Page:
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From |
Robert A Yaffee <bob.yaffee@nyu.edu> |

To |
statalist@hsphsun2.harvard.edu |

Subject |
Re: st: Binary time series |

Date |
Wed, 22 Sep 2010 00:18:12 -0400 |

John, Just another thought. You might want to consider using gllamm or xtmelogistic. Robert Robert A. Yaffee, Ph.D. Research Professor Silver School of Social Work New York University Biosketch: http://homepages.nyu.edu/~ray1/Biosketch2009.pdf CV: http://homepages.nyu.edu/~ray1/vita.pdf ----- Original Message ----- From: Robert A Yaffee <bob.yaffee@nyu.edu> Date: Tuesday, September 21, 2010 11:23 pm Subject: Re: st: Binary time series To: statalist@hsphsun2.harvard.edu > John, > Irregularly spaced time series has been handled by attempts to > model intermittend demand. > Croston's method and variations on it have been used to handle such > data. Unfortunately, Stata has no command for Croston's method. In > high frequency financial data, they attempt to model integrated > volatility or realized volatility by taking the absolute or squared > value of transactions at various time intervals. Sometimes the > interval is a five or ten minute interval. Sometimes the interval is > the complete workday, during which the value of the transactions might > be summed. > The problem with the square is that jumps in volatility may occur that > can complicate the assessment of volatility if they are not taken into > account. One thing to consider is how to decide upon the proper > interval in which a variance can be computed. > Croston's method uses a simple exponential smoother to handle the > interval between observations. A different exponential smoother used > to account for the magnitude of the observation. > Finally, to achieve the mean demand rate, Croston divides the > magnitude of demand by the interval time, each of which are the > dependent variables in the simple exponential smoother. > There have been modifications of this method by Johnston and > Boylan and Boylan and Syntetos somewhat later. > Siem Jan Koopman with others has set forth a generalized scoring > algorithm handling such time series models. But I haven't seen the > software yet. > These may give you some ideas. > Cheers, > Robert > > > > > > Robert A. Yaffee, Ph.D. > Research Professor > Silver School of Social Work > New York University > > Biosketch: http://homepages.nyu.edu/~ray1/Biosketch2009.pdf > > CV: http://homepages.nyu.edu/~ray1/vita.pdf > > ----- Original Message ----- > From: John Morton <john.morton@optusnet.com.au> > Date: Tuesday, September 21, 2010 8:14 pm > Subject: st: Binary time series > To: statalist@hsphsun2.harvard.edu > > > > Hi again, > > > > Same message as 90 minutes ago, this time with a subject heading. My > > apologies for overlooking this in the previous post. > > > > > > I am seeking advice on analysis of a time series dataset in Stata. > The > > same > > site was visited irregularly 30 times over 3 years (median interval > between > > visits 35 days, range 18 to 68 days). At each visit, usually 5 > > tadpoles (but > > sometimes 6 or 9) were sampled (numbers were limited because this is > an > > endangered species). Different tadpoles were sampled at each visit. > Each > > tadpole was tested and categorised as test positive or test negative. > > Apparent prevalences were 1.00 at about half of the visits and 0.00 > at > > about > > 25% of visits. > > > > The researcher?s question is whether prevalence varies by month (ie > Jan, > > Feb, Mar etc) or by season. > > > > The features of this data that seem important are that the errors > > would be > > expected to be serially correlation over time, the dependent > variable > > is > > binary, prevalences of 0 and 1 were common, the very small number of > > tadpoles sampled at each visit, and these are not panel data (ie different > > tadpoles were sampled at each visit). > > > > I have done some exploratory modelling treating prevalence as a continuous > > dependent variable (using -regress-) after declaring the data to be > > time-series data (with sequential visit number rather than day > number > > as the > > time variable, using -tsset-). With a null model, tests for serial > > correlation (Durbin-Watson test (-estat dwatson-), Durbin?s > > alternative (h) > > test (-estat durbinalt-),Breush-Godfrey test ( -estat bgodfrey,lag(6)-), > > Portmaneau (Q) test (-wntestq-) and the autocorrelogram (-ac-)(all > > from Baum > > 2006) indicate serial correlation. In contrast, after fitting month > as > > a > > fixed effect, these tests do not support rejecting the null > hypothesis > > that > > no serial correlation exists. However treating prevalence (a > > proportion) as > > a continuous dependent variable (using -regress-) is inappropriate. > > > > > Any suggestions on approaches to answer the research question would > be > > much > > appreciated. > > > > Many thanks for any help. > > > > John > > > > *************************************************************** > > Dr John Morton BVSc (Hons) PhD MACVSc (Veterinary Epidemiology) > > Veterinary Epidemiological Consultant > > Jemora Pty Ltd > > PO Box 2277 > > Geelong 3220 > > Victoria Australia > > Ph: +61 (0)3 52 982 082 > > Mob: 0407 092 558 > > Email: john.morton@optusnet.com.au > > *************************************************************** > > > > > > > > * > > * For searches and help try: > > * http://www.stata.com/help.cgi?search > > * http://www.stata.com/support/statalist/faq > > * http://www.ats.ucla.edu/stat/stata/ > > * > * For searches and help try: > * http://www.stata.com/help.cgi?search > * http://www.stata.com/support/statalist/faq > * http://www.ats.ucla.edu/stat/stata/ * * For searches and help try: * http://www.stata.com/help.cgi?search * http://www.stata.com/support/statalist/faq * http://www.ats.ucla.edu/stat/stata/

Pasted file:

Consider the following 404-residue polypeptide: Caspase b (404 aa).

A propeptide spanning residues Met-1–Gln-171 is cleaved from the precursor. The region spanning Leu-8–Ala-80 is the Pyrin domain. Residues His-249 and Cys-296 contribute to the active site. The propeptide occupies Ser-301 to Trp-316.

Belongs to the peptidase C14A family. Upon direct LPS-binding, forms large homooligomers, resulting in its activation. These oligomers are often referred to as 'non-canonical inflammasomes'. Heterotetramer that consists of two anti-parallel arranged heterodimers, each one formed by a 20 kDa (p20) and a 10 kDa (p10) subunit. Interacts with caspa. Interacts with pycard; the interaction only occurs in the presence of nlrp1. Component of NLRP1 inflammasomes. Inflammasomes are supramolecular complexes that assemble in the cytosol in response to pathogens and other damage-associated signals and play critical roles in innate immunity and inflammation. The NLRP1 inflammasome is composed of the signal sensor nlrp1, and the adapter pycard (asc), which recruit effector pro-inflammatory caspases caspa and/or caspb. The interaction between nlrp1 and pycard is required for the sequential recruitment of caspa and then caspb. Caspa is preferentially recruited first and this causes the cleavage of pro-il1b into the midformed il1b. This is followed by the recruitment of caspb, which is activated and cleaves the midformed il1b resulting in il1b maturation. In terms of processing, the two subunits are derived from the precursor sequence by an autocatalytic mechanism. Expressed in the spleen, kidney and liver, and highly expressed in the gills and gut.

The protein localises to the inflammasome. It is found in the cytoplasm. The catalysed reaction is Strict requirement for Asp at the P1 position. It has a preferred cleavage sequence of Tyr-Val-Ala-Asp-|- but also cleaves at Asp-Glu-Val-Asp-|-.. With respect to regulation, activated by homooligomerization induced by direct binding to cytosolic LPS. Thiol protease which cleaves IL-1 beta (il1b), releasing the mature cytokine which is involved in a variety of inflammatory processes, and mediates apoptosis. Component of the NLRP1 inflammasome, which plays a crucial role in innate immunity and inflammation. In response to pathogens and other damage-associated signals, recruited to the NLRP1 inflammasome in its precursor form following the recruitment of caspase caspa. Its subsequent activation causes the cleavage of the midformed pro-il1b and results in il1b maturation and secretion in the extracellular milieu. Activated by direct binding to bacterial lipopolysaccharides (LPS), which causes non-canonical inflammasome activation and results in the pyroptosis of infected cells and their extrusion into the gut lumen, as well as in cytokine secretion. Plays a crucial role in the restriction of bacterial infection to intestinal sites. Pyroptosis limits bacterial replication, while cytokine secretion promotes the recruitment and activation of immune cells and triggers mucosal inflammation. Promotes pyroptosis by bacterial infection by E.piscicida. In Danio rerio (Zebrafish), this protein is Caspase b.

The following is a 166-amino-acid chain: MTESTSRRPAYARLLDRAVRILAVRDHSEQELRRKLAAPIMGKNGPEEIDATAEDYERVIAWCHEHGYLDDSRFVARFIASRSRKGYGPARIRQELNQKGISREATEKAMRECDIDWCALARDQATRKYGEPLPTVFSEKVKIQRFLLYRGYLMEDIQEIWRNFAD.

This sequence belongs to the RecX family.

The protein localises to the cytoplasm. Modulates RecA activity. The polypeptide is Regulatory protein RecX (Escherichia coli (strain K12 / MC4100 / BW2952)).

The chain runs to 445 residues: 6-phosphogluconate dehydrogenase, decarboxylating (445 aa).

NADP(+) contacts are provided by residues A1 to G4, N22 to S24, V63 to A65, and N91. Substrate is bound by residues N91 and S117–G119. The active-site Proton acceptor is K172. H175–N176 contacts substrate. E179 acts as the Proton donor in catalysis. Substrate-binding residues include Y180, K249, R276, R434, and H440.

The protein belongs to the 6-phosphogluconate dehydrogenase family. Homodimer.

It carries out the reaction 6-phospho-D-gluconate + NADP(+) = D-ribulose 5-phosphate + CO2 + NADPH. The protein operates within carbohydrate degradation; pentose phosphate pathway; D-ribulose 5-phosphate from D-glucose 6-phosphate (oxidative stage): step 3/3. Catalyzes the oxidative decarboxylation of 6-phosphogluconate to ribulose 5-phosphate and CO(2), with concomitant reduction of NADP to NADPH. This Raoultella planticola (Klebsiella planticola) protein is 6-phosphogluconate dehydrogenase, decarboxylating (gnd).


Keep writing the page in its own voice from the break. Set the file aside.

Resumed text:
**References**:**Re: st: Binary time series***From:*Robert A Yaffee <bob.yaffee@nyu.edu>

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